Mark Twain once said, “If we were meant to talk more than we listen, we would have two mouths and one ear.” We all know the importance of being a good listener. Who doesn’t appreciate when others listen attentively to us? You might be surprised to find out, most people are not that good at listening. I’ve recently heard a few programs that outline what makes a good listener and I was astonished to find that I can sometimes be a poor listener! Even worse than that… my listening habits are VERY hard to change! Yikes! This stuff takes A LOT of practice!
Take the test below to see if you are a good listener. Then, watch yourself for a few days. You may be completely surprised to realize that you actually act more like you have two mouths and one ear.
The Good Listener Quiz:
- Do you actively hold the other person’s gaze while they’re talking, absorbing every word and taking in the feelings behind the words?
- Do you allow the other person to completely finish their thoughts, leaving space for them to continue at the end of their sentence, or do you rush right in with your own story once they come to a pause?
- As the other person is talking are you thinking about what this information has meant to them, or are you thinking of your own related story that you’d like to tell as soon as they’re finished?
- Do you play “topper” in your mind? When the other person is telling a story, do you try to think of a story to “Top” theirs?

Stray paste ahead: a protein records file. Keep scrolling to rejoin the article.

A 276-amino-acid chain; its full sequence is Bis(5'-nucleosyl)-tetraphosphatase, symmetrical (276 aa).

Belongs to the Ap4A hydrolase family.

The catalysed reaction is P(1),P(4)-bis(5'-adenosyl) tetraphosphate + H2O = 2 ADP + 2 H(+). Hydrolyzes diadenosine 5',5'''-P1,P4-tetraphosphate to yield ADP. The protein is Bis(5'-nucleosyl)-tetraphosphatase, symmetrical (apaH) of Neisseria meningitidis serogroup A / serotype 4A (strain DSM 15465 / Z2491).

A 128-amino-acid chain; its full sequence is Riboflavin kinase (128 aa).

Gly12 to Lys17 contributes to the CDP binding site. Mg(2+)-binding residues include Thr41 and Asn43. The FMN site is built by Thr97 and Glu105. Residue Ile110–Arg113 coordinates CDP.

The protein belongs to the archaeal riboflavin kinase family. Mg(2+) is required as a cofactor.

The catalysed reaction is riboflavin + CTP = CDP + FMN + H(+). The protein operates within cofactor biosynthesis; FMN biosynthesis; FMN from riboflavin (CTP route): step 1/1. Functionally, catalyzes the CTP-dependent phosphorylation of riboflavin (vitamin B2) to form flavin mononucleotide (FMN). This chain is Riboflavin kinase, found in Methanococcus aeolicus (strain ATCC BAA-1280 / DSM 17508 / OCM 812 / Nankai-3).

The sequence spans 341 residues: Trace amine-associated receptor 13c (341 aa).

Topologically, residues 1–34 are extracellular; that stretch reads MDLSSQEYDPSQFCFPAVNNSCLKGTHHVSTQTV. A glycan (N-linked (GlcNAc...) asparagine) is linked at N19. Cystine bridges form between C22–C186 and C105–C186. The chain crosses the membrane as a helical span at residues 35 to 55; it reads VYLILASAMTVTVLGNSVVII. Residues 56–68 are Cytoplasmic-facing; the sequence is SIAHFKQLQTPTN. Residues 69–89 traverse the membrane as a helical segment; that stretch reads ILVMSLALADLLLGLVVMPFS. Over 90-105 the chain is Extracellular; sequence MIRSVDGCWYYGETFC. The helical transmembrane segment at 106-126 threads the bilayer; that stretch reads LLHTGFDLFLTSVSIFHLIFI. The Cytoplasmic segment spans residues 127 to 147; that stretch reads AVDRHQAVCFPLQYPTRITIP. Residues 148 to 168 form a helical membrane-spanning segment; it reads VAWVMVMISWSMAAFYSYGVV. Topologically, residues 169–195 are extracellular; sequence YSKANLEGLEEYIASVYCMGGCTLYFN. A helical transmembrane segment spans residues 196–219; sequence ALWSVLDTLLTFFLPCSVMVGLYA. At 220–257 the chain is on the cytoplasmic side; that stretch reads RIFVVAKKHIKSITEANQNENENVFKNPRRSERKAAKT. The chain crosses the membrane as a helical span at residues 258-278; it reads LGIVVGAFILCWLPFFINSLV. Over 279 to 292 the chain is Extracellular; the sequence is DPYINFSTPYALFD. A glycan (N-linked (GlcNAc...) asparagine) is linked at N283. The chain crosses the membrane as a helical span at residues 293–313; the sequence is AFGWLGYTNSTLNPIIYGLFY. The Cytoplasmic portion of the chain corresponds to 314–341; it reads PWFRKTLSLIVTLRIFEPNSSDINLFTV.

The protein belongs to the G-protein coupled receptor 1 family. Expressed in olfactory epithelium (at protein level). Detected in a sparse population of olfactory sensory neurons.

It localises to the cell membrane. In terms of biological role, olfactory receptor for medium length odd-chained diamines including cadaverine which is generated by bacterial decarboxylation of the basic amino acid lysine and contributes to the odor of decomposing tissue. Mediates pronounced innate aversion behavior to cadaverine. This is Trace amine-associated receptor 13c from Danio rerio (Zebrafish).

- Do you nod and make supportive comments to acknowledge the other person’s feelings and thoughts?
- While the other person is talking do you get distracted by your phone or other events that might be going on around you, so that you may seem uninterested?
- Do small silences make you uncomfortable and you feel that you need to rush in and say something?
Over the next few days try some of the above good listening techniques. Hold the other’s gaze, nod in support and make comments directly related to their words. Don’t rush right in with your own story. Allow them time to finish their thoughts. Leave space at the end for them to continue. Don’t be distracted by your phone.
Try really listening to your friends, children and co-workers. It’s not as easy as it may seem at first. But, once you’re a better listener, you’ll begin to have deeper, more meaningful relationships. You’ll be surprised to find that others will respect and appreciate you more, even though you may be saying less.
It’s true. When it comes to talking – less is more. And when it comes to listening, two ears are much better than one! Visit Discover-your-diva.com for more.
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